“I would say I have been most inspired by T.G. Masaryk, the founder and first president of Czechoslovakia—the country I was born in. As a humanist and philosopher, Masaryk left a tremendous ethical and political legacy.
For me, his most memorable piece of advice was: Nebat se a nekrast (in Czech). This means ‘don't be afraid and don't steal.’ A simple notion that I think, if broadly applied, could speed up development work by orders of magnitude globally.”
Listening to Ivan Zavadsky describe his childhood home in Bratislava, in the former Czechoslovakia, might just inspire a daydream. It’s easy to imagine spending hours relaxing in his family’s courtyard overlooking the Danube River. Sounds of birds and the gentle lapping of water paint an even more peaceful picture. And then, Ivan gets to the landscape.
The house, he explains, was built along the river on the edge of an industrial area. Looking opposite the river, he would see a constant flurry of workers and a vast water pumping station and reservoir. But Ivan makes no hint at this being a less than idyllic backdrop. Instead, he shares a story about a wagon ride.
“My father was the CEO at a water utility company and all our neighbors worked in the water sector,” Ivan says. “I’ll never forget this man who was in charge of the wells on the island in the middle of the river. He once took me on a wagon ride through the station so I could see how water was processed. It was fascinating. The technical side of water amazed me just as much as the river. I always felt lucky to have both worlds, both expressions of water, right outside my window.”
This early experience inspired Ivan to think about the ‘where’ of water. Where it comes from, where it goes and what becomes of it later. Like his older brother, he followed in his father’s footsteps and studied water resources management in college as well as related economics. Soon after finishing his studies at Slovak Technical University in Bratislava and beginning his career—naturally working for the City of Bratislava’s water utility—Ivan realized his interests extended beyond the traditional water sector.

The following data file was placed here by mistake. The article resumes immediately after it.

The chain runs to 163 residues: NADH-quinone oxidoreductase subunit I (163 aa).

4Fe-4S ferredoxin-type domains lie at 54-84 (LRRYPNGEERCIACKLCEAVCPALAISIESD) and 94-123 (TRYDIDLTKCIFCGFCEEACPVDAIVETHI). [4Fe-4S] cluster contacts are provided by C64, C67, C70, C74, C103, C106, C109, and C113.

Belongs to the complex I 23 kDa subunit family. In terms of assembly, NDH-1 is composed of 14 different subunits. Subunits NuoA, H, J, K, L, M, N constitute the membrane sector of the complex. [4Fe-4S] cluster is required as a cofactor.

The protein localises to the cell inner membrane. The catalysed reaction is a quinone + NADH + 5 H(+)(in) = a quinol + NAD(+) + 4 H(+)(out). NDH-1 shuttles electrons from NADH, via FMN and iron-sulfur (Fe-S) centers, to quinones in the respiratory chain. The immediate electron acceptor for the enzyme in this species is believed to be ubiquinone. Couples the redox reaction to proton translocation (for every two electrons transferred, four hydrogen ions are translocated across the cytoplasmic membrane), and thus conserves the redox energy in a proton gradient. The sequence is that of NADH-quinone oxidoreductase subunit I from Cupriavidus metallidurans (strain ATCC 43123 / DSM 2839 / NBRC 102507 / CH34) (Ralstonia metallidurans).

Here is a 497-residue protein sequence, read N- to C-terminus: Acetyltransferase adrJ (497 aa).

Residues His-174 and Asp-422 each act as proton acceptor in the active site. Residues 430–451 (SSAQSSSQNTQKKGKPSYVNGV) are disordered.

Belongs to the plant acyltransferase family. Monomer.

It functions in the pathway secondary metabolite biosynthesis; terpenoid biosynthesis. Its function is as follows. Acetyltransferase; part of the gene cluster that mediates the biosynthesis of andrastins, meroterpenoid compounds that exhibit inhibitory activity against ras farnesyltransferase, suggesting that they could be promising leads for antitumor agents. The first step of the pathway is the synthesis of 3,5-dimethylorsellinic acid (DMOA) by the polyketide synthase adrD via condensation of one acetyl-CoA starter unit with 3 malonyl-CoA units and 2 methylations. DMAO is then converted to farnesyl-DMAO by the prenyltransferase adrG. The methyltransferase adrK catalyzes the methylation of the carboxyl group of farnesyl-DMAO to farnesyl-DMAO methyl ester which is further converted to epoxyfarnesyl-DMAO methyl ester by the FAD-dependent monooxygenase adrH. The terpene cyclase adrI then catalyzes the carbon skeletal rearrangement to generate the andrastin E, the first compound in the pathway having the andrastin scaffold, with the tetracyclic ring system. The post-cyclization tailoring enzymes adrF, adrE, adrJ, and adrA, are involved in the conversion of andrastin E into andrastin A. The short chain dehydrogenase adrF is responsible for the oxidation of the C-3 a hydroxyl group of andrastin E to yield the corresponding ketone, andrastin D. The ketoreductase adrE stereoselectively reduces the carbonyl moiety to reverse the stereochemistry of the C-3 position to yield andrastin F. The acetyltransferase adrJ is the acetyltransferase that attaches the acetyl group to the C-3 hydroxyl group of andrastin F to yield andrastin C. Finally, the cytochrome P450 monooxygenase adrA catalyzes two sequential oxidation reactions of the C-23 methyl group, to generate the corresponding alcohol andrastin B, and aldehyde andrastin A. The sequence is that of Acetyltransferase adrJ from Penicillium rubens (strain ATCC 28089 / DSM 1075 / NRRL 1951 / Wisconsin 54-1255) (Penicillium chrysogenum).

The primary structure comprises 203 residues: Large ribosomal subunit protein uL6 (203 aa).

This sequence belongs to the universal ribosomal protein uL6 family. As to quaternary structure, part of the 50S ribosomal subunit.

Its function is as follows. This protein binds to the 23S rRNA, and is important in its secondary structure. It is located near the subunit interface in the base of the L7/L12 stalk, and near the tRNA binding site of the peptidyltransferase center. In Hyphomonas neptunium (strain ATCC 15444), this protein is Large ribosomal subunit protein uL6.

“People strive to use water to its maximum extent. We have to for basic water supply, power generation, irrigation, navigation and so on. And in the developed world we’ve become, for the most part, adept at meeting these quantitative needs. But it’s the qualitative needs I couldn’t stop thinking about,” Ivan says. “Everything in nature, including ourselves, depends on clean water for survival.”
With a growing interest in water quality, Ivan moved into governmental work where he could affect related policy. He spent 11 years as director general at the Ministry of Environment of Slovakia, responsible for policy and regulation of water, waste and air sectors. During that time, Ivan also led negotiations for the accession of Slovakia to the European Union (EU) on behalf of the environmental sector.
As his career evolved, Ivan’s focus broadened to the full Danube River system. Unique opportunities to act as a regional director and project manager for the United Nations Development Programme and Global Environment Facility allowed him to assist Danube countries with the implementation of the Danube River Protection Convention—a legal transboundary water management agreement signed by 11 countries in 1994, which was enforced in 1998.
“Holistic approaches like this make the most sense. Multiple jurisdictions, industries, agriculture and other sectors can help strike a balance for the river, and truly for themselves, when they join together and consider the full breadth of a waterway,” Ivan explains. “This is why I was so humbled to be invited onto the advisory board for the Conservancy’s Great Rivers Partnership. The GRP is working on a watershed as large as the Mississippi River and reaching out to the rest of the world to exchange knowledge. This type of initiative is exciting, and it’s also complementary to my work with Global Environment Facility.”
Ivan currently acts as a senior water resources manager for Global Environment Facility in its international waters focal area. In this role, he helps countries work together toward sustainable management of shared resources including oceans, rivers, lakes and groundwater systems. He currently lives and works in Washington, DC, but proudly shares that he never left the Danube’s side until age 45.